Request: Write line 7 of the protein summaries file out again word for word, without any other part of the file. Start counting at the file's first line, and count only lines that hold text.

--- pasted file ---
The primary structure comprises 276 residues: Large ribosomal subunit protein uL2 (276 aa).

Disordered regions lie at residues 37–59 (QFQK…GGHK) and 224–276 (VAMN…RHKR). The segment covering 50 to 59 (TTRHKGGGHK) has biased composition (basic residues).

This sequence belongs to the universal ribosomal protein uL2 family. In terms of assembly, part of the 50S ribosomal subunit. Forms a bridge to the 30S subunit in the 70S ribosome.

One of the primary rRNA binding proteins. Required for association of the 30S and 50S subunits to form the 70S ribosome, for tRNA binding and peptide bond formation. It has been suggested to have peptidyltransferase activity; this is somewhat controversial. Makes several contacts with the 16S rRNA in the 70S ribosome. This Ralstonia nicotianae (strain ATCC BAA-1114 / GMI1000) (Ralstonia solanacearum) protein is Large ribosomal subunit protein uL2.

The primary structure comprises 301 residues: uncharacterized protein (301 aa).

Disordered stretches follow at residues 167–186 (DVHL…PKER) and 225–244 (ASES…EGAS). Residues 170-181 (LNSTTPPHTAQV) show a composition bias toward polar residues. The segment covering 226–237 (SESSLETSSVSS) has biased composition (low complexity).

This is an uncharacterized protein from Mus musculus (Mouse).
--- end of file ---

This is an uncharacterized protein from Mus musculus (Mouse).